Last up, we have the ‘Excalibur’ scene. I found this whole sequence to really well done from the visuals, to the music, even to Iri’s poetic monologue. The sudden focus on Saber felt a little strange to me though; Fate/Zero has thus far been an ensemble piece, with each faction getting a more equitable amount of screen time as compared to Fate/Stay Night yet, this particular scene sort of dropped the ensemble idea and instead established Saber the main character behind whom we must all get behind right away. That might be a little unfair though; Saber and Kiritsugu have both been protagonists from the get go but I think my reaction is more a result of the fact that each Servant was previously the protagonist in their own scenes. For example, when we see Rider and Waver do their thing, you sort of think of them as the main characters but in a scene like this one, it essentially sets up Saber as the main character overall, which is exactly what she is, but it felt strange to be reminded of it. Her screaming ‘Excalibur’ was as gloriously cheesy as always – not to mention as effective. Caster’s monster is pretty much vaporized, along with Caster himself. Caster wasn’t exactly the nicest of people – serial killers rarely are – but I did enjoy his dynamic with Ryuunosuke and it says something that two of the most heinous characters in the series enjoyed the closest friendship of any of the other, marginally better adjusted characters. I will also give Caster credit for forcing the rest of the cast’s hand – they couldn’t beat him individually (I guess Gilgamesh could, but that’s beside the point) and even together, it took a good deal of effort from each of them to get the job done. If Caster’s job was to play the supervillain, he performed really well and while I won’t go so far as to say I will miss him, I will say it was a fun ride while it lasted. He even had a final moment of redemption when he sees the purity of Excalibur’s light, repenting all his atrocities when he finally gets to see Jeanne again. I don’t think it’s enough to redeem his character entirely of course, but at the same time, I’m glad he got the closure he needed before his ‘death’, if that makes sense.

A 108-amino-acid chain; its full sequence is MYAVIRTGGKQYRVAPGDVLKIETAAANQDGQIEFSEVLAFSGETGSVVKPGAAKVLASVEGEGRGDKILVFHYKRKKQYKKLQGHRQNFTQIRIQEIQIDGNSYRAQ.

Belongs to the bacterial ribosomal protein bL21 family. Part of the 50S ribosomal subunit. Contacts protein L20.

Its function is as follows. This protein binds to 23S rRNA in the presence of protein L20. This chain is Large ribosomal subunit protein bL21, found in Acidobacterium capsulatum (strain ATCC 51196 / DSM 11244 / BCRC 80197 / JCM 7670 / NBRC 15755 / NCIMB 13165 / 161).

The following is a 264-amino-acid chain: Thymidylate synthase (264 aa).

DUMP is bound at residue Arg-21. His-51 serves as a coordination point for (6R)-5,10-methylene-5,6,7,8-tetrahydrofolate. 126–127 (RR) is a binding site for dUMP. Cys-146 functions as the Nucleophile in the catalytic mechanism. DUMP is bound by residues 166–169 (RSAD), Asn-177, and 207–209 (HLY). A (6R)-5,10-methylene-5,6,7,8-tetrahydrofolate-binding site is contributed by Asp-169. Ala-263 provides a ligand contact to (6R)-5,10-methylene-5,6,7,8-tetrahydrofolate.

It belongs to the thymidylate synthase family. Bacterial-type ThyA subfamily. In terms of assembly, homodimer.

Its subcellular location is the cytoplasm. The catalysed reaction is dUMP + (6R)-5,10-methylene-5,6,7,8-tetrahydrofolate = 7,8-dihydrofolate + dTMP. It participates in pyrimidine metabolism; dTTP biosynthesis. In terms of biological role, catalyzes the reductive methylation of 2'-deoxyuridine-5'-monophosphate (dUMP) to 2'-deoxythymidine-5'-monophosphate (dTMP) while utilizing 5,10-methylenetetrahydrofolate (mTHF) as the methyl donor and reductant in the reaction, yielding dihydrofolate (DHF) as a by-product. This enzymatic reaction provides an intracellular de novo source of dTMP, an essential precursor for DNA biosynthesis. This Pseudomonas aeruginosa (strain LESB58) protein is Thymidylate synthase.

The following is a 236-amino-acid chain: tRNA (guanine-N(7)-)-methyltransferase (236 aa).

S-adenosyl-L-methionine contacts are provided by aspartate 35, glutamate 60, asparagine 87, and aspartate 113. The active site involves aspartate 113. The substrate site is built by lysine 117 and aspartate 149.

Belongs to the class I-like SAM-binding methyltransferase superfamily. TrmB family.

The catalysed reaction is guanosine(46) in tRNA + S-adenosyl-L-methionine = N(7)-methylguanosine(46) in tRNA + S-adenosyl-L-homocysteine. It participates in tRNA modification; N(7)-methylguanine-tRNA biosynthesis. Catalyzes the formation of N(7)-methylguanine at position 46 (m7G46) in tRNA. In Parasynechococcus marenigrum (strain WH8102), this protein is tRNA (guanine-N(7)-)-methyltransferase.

We end the episode with both Rider and Gilgamesh speaking of Excalibur and their opinions of Saber. Nothing has changed really; Rider still feels bad for Saber because as strong as she is, she attained that strength at the cost of her own happiness while Gilgamesh finds her intriguing in much the same way that we enjoy tragedies. Gilgamesh knows that Saber, as she currently is, is unable to shoulder the burdens of the expectations on her, but he finds her struggle to try anyway to be just adorably entertaining. It’s a condescending perspective, to be sure, but what else would you expect from Gil? With that, we draw a close to the Caster Crisis. By next week, there will be no more of this mushy team work crap – it’s back to every man/woman/spirit for themselves.